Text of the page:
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Along the Journey  |  

Return of the Prodgical

 This extended season of Covidtide (#covidtide) has been a liturgical season unlike any other. 

For many of us,  the restrictions on socializing have created isolation for some, while for others the advice to stay-at-home has given us too much of the same people.

This season has stirred up spiritual and emotional longings that push us to reexamine what “home” means—not simply as shelter from the weather, but as a place of safety, rest, knowing and being known. 


Henri Nouwen’s Return of the Prodigal is spiritual writing for such-a-time-as-this.

His short book is a meditation on a single painting: Rembrandt’s “Return of the Prodigal” based on Jesus’ parable in Luke 15.

Part memoir, Nouwen recounts the transformative impact of this painting on his inner life and outer relationships. 

He reflected that: “The journey from teaching about love to allowing myself to be loved proved much longer than I realized.” 

He carefully explores the meaning of the parable as recounted in the painting by inhabiting the characters of the younger son, the eldest son, and the Father.


In doing so, Nouwen gently reminds us of our need for the grace of God, the free gifts that God graciously offers, the jealousy and other difficulties that we may encounter as we witness others receiving God’s grace, and the opportunities each of us has to share the grace of God with others. 

For Nouwen, he was led “from the kneeling, disheveled young son to the standing, bent-over old father, from the place of being blessed to the place of blessing.”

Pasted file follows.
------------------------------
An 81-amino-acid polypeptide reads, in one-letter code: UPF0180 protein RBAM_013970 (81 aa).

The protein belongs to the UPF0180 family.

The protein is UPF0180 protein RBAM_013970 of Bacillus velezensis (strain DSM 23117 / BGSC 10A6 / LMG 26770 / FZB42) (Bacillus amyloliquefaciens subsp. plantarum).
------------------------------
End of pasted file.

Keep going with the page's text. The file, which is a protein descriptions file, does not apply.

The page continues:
Nouwen’s moving narrative opens the hearts of his readers to encounter God anew. As a whole, the book is an extended reflection on “home”—what is means to leave home, to stay at home, to share our home, and, primarily, to allow ourselves to be at home with God, our Heavenly Father.  


I invite you to join me on a journey this Lent as we reflect upon Rembrandt’s painting that, as I have adapted Nouwen’s words: “contains not only the heart of the story that God wants to tell us, but also the heart of the story that I want to tell to God and God’s people.

All of the Gospel is there. All of our life is there. All of the lives of our friends is there.” 


Register for the Return of the Prodigal course HERE.


Tim Hartman is Associate Professor of Theology at Columbia Theological Seminary in Decatur, GA. He is an ordained pastor in the Presbyterian Church (USA) with nine years of pastoral ministry experience who holds a B.A. in History from Stanford University, a MDiv from Princeton Theological Seminary, and a PhD in Theology, Ethics, and Culture from the University of Virginia. His first book is: Theology after Colonization: Kwame Bediako, Karl Barth, and the future of theological reflection (University of Notre Dame Press, 2020). 


Rev. Tim Hartman, PhD 

Associate Professor of Theology 

Columbia Theological Seminary 



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Along the Journey